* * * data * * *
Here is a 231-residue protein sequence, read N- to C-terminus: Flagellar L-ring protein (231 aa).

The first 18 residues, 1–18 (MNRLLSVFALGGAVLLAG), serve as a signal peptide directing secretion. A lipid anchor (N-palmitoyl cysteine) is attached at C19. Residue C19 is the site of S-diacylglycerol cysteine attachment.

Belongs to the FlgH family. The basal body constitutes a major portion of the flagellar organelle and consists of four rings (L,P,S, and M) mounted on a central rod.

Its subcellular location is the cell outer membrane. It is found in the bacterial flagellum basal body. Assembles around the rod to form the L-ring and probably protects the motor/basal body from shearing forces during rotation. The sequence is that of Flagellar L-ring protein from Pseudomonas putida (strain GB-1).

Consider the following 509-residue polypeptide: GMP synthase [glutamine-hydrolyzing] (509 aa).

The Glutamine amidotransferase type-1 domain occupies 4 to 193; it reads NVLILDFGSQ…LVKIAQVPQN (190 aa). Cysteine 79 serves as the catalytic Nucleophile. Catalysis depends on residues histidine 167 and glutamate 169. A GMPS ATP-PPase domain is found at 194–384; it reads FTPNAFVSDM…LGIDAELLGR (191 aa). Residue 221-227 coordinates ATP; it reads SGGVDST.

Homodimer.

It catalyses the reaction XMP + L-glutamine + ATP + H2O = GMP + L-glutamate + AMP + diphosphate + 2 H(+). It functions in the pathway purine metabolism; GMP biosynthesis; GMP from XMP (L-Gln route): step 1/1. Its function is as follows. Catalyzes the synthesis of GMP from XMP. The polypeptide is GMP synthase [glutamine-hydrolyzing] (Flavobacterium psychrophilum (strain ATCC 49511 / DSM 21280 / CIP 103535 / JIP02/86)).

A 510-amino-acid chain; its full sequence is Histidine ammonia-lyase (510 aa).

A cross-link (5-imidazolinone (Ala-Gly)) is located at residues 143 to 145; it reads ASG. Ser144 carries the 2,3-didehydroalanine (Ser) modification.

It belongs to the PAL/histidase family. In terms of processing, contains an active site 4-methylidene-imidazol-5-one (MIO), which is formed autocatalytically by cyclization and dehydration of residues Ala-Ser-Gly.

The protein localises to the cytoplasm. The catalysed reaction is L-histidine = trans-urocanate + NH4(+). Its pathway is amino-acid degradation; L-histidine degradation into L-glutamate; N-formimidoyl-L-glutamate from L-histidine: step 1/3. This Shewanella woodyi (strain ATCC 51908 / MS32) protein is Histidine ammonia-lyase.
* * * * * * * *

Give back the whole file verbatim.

Here is a 231-residue protein sequence, read N- to C-terminus: Flagellar L-ring protein (231 aa).

The first 18 residues, 1–18 (MNRLLSVFALGGAVLLAG), serve as a signal peptide directing secretion. A lipid anchor (N-palmitoyl cysteine) is attached at C19. Residue C19 is the site of S-diacylglycerol cysteine attachment.

Belongs to the FlgH family. The basal body constitutes a major portion of the flagellar organelle and consists of four rings (L,P,S, and M) mounted on a central rod.

Its subcellular location is the cell outer membrane. It is found in the bacterial flagellum basal body. Assembles around the rod to form the L-ring and probably protects the motor/basal body from shearing forces during rotation. The sequence is that of Flagellar L-ring protein from Pseudomonas putida (strain GB-1).

Consider the following 509-residue polypeptide: GMP synthase [glutamine-hydrolyzing] (509 aa).

The Glutamine amidotransferase type-1 domain occupies 4 to 193; it reads NVLILDFGSQ…LVKIAQVPQN (190 aa). Cysteine 79 serves as the catalytic Nucleophile. Catalysis depends on residues histidine 167 and glutamate 169. A GMPS ATP-PPase domain is found at 194–384; it reads FTPNAFVSDM…LGIDAELLGR (191 aa). Residue 221-227 coordinates ATP; it reads SGGVDST.

Homodimer.

It catalyses the reaction XMP + L-glutamine + ATP + H2O = GMP + L-glutamate + AMP + diphosphate + 2 H(+). It functions in the pathway purine metabolism; GMP biosynthesis; GMP from XMP (L-Gln route): step 1/1. Its function is as follows. Catalyzes the synthesis of GMP from XMP. The polypeptide is GMP synthase [glutamine-hydrolyzing] (Flavobacterium psychrophilum (strain ATCC 49511 / DSM 21280 / CIP 103535 / JIP02/86)).

A 510-amino-acid chain; its full sequence is Histidine ammonia-lyase (510 aa).

A cross-link (5-imidazolinone (Ala-Gly)) is located at residues 143 to 145; it reads ASG. Ser144 carries the 2,3-didehydroalanine (Ser) modification.

It belongs to the PAL/histidase family. In terms of processing, contains an active site 4-methylidene-imidazol-5-one (MIO), which is formed autocatalytically by cyclization and dehydration of residues Ala-Ser-Gly.

The protein localises to the cytoplasm. The catalysed reaction is L-histidine = trans-urocanate + NH4(+). Its pathway is amino-acid degradation; L-histidine degradation into L-glutamate; N-formimidoyl-L-glutamate from L-histidine: step 1/3. This Shewanella woodyi (strain ATCC 51908 / MS32) protein is Histidine ammonia-lyase.